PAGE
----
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The Grizzly Gazette

The Grizzly Gazette

Black History Month Spotlight: Zora Neale Hurston

Zora Neale Hurston was known for her tales of Eatonville, Florida. (Library of Congress)

Zora Neale Hurston has largely been considered one of the most prolific writers of the early twentieth century, leaving a legacy in which she was committed to studying and recording African American history and folklore. 

In her short but impactful writing career, Hurston wrote over 50 short stories, essays, and plays that tackled contemporary issues of African Americans in the early twentieth century that were impacted by racial division and the lingering impacts of slavery. 

For decades, Hurston’s works had largely been ignored by the mainstream literary world but began gaining national attention in the early seventies as an interest in Black literary works began gaining interest in part thanks to the Black Liberation Movement. 

Born on the cusp of the turn of the century, Hurston was born and raised in Eatonville, Florida in 1891.

Her childhood home was one of the first towns in America to be founded by a community of Black citizens. Here in Eatonville, is where Hurston would be influenced by numerous prolific Black writers and philosophers that would build her passion of writing and education. 

After graduating high school, she enrolled  in Howard University, one of the earliest HBCUs in America founded in 1867. At Howard, she would participate in numerous campus clubs and organizations, such as the school’s newspaper and Howards literary club.  

However, her life would be forever changed in 1927, when she was given a literary award by the Harlem based newspaper, “Opportunity” that thrusted her into Harlem’s bubbling artistic and literary world that would be known as the Harlem Renaissance.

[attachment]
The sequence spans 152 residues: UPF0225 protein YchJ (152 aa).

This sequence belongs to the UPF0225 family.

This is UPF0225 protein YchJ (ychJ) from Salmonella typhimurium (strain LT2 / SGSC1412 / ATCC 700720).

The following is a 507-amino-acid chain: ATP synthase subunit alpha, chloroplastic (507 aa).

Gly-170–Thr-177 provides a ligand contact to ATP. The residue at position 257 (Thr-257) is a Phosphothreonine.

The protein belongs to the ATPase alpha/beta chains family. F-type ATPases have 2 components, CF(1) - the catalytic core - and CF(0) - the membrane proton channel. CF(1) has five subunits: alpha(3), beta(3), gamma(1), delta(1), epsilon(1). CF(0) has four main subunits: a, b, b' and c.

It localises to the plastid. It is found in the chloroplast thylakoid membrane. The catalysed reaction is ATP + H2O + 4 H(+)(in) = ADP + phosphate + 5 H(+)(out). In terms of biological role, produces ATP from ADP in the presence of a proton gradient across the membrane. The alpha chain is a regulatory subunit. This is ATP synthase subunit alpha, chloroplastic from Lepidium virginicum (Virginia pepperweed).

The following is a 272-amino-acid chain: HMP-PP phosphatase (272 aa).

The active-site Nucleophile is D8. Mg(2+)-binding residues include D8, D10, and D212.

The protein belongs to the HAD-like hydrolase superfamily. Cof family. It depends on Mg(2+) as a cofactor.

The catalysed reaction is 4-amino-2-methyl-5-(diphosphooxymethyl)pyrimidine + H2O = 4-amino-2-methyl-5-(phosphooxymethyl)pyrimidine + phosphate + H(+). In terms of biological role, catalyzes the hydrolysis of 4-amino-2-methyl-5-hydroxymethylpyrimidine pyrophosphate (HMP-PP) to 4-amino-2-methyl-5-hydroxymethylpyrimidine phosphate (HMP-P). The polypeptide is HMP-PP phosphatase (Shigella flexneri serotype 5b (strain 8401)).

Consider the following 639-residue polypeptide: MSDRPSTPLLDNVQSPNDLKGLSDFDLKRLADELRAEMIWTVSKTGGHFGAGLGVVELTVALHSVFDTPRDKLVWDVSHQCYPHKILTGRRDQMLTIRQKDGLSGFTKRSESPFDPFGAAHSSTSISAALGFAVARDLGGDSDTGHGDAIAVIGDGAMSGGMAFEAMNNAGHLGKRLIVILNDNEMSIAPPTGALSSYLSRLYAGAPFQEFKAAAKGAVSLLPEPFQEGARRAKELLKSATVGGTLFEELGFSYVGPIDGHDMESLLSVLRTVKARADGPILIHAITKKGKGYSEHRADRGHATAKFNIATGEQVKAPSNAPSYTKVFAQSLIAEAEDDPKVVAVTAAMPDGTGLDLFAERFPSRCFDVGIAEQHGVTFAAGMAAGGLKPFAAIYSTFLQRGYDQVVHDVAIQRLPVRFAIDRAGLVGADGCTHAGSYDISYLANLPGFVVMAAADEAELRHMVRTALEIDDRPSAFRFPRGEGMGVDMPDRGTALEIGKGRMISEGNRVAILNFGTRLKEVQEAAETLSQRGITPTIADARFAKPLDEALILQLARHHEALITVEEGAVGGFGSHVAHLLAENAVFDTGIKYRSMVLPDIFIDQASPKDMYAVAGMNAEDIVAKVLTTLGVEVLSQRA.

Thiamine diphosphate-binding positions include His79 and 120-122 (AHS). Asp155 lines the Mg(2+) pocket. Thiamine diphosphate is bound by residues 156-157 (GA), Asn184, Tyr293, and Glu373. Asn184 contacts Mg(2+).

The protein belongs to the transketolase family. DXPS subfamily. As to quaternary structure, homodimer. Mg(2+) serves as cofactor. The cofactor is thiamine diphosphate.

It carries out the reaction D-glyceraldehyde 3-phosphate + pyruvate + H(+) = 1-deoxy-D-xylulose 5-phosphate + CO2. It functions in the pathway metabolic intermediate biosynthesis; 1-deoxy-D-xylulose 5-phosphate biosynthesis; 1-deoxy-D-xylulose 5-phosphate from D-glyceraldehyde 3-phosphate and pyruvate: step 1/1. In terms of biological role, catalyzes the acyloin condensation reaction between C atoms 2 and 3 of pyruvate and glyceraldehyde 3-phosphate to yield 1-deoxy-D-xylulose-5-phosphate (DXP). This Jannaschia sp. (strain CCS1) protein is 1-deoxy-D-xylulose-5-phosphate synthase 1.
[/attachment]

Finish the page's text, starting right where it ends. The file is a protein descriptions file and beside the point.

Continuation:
Harlem, located in upper Manhattan, New York City, became the biggest cultural capital of African American culture, following the Civil War and the Great Migration. Due to the influx of the Black migrants from the south, along with the emerging immigrants from the Caribbean, Harlem was made into a cultural hub that emphasized and celebrated Black artistic talents and culture.  

By the 1920s, Harlem had become a thriving cultural epicenter that was pioneered by Black artists, such as writer James Bladwin, photographer James Van Der Zee and poet Langston Hughes.  

Hurston’s talent in exploring and celebrating African American history and life embodied the Harlem Renaissance, leading her to write some of her most acclaimed poems, essays, and novels. 

While in Harlem, she decided to take a road trip across the American south to catalog the varying cultural practices of Black Americans’ communities. During her trip, she recorded the varying cultural practices of “Hoodoo” and “Vodou”, along with interviewing the last living enslaved man who was illegally brought to America from Africa after the shipment of slaves from Africa had been banned. 

In 1937, she wrote her most acclaimed book, “Their Eyes Were Watching God”, that was particularly important of Black American history because it mainly focused on Black women. 

By the 1940s and 1950s, Hurston’s career led to her becoming financially unstable. Around this same time, the Black civil rights movement began questioning her work due to many accusing her work of glossing over the suppression and violent racism that many Black Americans faced daily. 

In 1960, Hurston died of numerous heart complications and was laid to rest in an unmarked grave in Florida.

 While relatively unknown for the majority of her career, Hurston stood out in the male dominated field of Black literature and opened doors for future generations of women.

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